Point is there is nothing wrong with asking for committment--the employer just has to be ready to do the same.

  8. #8
    Cyburbian Plus
    Registered
    Jun 2003
    Location
    curiosity
    Posts
    21,905
    Quote Originally posted by SW MI Planner View post
    On the flip side, how little is too little. I've been at my job for almost seven years and still love it. But, I am worried that when/if I do try to move on it will be difficult, even though I can show advancement.
    I have the same feeling only starting my 15th yr.
    After my 12th -Teh Man gave me a job title/no pay increase of Senior Planner.
    For me it hasn't been so much the advancement but the responsibilities given.
    In another community I might be pigeoned holed - here I have to be a jack of all trades.

  9. #9
    Cyburbian michaelskis's avatar
    Registered
    Apr 2003
    Location
    Somewhere between the mountains and the ocean.
    Posts
    17,006
    This is an interesting thread in that it is something that has worried me. I have been in the same Zoning and Code Administration job for a bit more than 3 years now, (along with a year as a planner I from my previous employer),

    By the time I go to get another job, I will have my masters and my AICP. Will enforcement side of the past three years be a negative if trying to get into the private sector?
    If you're not growing, you're dying. - Lou Holtz

  10. #10
    Cyburbian The One's avatar
    Registered
    Mar 2004
    Location
    Where Valley Fever Lives
    Posts
    8,138
    Blog entries
    1

    Hmmmm......

    I think short term jobs at lower levels will hurt more than short term jobs at higher levels. I agree it depends on the type of job and whether you move up the ranks. If your resume shows movement every year to three years with increased pay and title.....who cares, it would seem obvious that you have ambition. Employers that respond to this type of resume are more likely to reward ambition than fear it....and that should be a good thing.
    “The way of acquiescence leads to moral and spiritual suicide. The way of violence leads to bitterness in the survivors and brutality in the destroyers. But, the way of non-violence leads to redemption and the creation of the beloved community.”
    Dr. Martin Luther King, Jr.
    - See more at: http://www.thekingcenter.org/king-ph....r7W02j3S.dpuf

  11. #11
    Cyburbian SW MI Planner's avatar
    Registered
    Feb 2002
    Location
    Michigan
    Posts
    3,192
    Quote Originally posted by michaelskis View post
    This is an interesting thread in that it is something that has worried me. I have been in the same Zoning and Code Administration job for a bit more than 3 years now, (along with a year as a planner I from my previous employer),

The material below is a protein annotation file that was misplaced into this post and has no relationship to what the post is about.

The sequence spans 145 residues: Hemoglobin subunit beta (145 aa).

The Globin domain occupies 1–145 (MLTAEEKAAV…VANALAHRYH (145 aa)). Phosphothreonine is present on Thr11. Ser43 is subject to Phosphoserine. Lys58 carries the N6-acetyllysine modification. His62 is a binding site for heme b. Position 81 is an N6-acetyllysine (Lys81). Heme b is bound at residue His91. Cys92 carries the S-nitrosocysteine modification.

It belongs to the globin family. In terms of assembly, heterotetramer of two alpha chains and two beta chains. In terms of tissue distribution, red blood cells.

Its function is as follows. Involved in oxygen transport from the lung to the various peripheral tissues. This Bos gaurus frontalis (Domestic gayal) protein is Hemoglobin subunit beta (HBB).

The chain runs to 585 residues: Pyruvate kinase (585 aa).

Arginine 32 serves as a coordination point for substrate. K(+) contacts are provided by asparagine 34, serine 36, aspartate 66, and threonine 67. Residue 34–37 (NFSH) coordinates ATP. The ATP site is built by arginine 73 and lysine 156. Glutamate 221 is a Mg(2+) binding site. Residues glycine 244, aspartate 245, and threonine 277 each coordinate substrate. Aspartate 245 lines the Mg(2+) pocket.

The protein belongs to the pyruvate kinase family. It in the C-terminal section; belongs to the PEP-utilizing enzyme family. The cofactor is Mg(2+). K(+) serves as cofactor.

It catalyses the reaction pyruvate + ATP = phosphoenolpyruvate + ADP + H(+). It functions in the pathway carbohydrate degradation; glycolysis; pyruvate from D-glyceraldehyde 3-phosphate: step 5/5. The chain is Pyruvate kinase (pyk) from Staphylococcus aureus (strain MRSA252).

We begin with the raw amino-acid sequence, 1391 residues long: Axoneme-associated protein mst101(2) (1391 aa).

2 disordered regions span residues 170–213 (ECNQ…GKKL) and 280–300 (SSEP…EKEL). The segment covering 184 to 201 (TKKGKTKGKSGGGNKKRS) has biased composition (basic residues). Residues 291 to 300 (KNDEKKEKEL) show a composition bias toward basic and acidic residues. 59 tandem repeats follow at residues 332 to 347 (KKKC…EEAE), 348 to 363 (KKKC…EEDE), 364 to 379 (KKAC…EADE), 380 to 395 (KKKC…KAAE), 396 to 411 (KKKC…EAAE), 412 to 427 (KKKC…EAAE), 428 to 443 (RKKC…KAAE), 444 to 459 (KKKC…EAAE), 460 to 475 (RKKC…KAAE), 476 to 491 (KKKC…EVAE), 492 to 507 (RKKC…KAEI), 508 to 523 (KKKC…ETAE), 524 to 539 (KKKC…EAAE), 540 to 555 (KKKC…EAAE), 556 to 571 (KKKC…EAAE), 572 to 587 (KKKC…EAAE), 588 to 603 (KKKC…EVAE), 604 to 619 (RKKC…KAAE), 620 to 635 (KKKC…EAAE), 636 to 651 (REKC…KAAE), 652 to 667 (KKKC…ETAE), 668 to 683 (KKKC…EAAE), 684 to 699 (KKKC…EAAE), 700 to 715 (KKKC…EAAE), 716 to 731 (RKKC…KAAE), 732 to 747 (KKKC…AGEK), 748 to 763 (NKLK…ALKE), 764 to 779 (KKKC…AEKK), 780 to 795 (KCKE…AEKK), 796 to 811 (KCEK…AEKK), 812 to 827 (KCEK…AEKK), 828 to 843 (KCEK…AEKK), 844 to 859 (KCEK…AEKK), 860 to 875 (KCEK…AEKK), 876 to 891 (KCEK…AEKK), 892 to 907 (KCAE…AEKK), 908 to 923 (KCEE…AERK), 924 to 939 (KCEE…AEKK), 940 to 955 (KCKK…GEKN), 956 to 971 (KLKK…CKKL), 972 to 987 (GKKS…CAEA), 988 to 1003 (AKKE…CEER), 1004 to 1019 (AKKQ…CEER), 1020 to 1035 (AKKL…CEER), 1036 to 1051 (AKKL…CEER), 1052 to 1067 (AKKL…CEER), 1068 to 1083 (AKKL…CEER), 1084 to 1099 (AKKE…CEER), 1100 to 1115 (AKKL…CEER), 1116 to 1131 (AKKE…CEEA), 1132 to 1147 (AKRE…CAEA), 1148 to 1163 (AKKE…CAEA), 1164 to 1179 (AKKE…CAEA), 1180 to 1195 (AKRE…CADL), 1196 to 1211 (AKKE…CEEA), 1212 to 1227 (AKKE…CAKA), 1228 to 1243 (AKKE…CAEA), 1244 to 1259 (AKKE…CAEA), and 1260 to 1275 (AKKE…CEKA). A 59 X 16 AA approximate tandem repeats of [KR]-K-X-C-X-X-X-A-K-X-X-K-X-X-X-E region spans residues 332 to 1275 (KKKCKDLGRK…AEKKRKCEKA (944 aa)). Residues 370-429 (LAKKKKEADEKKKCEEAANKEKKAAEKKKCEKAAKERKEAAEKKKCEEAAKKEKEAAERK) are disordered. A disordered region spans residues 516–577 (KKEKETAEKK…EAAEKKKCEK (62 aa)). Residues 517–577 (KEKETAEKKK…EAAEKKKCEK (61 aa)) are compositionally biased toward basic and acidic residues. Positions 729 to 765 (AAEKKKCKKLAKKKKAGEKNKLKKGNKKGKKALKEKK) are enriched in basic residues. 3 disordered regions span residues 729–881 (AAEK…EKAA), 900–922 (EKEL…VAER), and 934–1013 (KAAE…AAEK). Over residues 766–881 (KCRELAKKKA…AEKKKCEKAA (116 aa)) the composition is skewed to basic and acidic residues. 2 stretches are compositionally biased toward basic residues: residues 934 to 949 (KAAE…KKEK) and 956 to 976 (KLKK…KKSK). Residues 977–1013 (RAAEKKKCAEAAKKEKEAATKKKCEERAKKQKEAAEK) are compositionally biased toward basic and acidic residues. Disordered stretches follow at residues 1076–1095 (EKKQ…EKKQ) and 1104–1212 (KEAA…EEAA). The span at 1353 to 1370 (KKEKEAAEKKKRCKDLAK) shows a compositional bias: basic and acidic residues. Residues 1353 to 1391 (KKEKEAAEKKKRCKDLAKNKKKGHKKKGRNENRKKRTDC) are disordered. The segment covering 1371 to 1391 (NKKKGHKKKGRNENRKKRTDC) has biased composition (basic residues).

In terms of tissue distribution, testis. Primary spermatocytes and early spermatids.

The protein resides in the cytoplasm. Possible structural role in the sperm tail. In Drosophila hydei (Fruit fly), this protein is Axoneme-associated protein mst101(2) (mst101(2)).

By the time I go to get another job, I will have my masters and my AICP. Will enforcement side of the past three years be a negative if trying to get into the private sector?
    You've been there 3 years now! Wow, that went fast. I would say that wouldn't be a problem - you were working on your masters and have your aicp. I would say staying there another 5 years without advancement might be an issue.

  12. #12
    Cyburbian michaelskis's avatar
    Registered
    Apr 2003
    Location
    Somewhere between the mountains and the ocean.
    Posts
    17,006
    Quote Originally posted by SW MI Planner View post
    You've been there 3 years now! Wow, that went fast. I would say that wouldn't be a problem - you were working on your masters and have your aicp. I would say staying there another 5 years without advancement might be an issue.
    Yes, another 5 years would be an issue. If that happens everyone can come visit me in the insane asylum. (Code Enforcement is the my nemesis)
    If you're not growing, you're dying. - Lou Holtz

  13. #13
    Cyburbian DetroitPlanner's avatar
    Registered
    Mar 2004
    Location
    Where the weak are killed and eaten.
    Posts
    6,247
    I've just past 15 with my current employer. I love my job and consider my pay and working conditions adequete. I wolrk for a big office, in a big city (my hometown), doing cool stuff. Growing up a poor kid in the inner-city was the reason why I wanted to get into planning. Why would I want to leave?
    We hope for better things; it will arise from the ashes - Fr Gabriel Richard 1805

  14. #14
    Cyburbian Clore's avatar
    Registered
    Mar 2006
    Location
    Nether
    Posts
    193
    Glad this thread is here! I'm considering a position after a year in my current one- this is definitely a move up, with much more responsibility and working on a regional scale, with "manager" in the title versus "coordinator". I've been agonizing over this for a few weeks... this job kind of dumped in my lap and I'm working up the nerve to accept and give my notice....
    ...Moving at the speed of local government

+ Reply to thread

More at Cyburbia

  1. Replies: 34
    Last post: 07 Jan 2013, 10:47 AM
  2. History of sports
    Friday Afternoon Club
    Replies: 8
    Last post: 12 Sep 2011, 9:40 PM
  3. Local History
    Friday Afternoon Club
    Replies: 2
    Last post: 22 Sep 2008, 1:24 PM
  4. History
    Perry's Cantina (archive)
    Replies: 2
    Last post: 25 Aug 2001, 12:12 AM
  5. Replies: 0
    Last post: 11 Nov 1999, 9:58 AM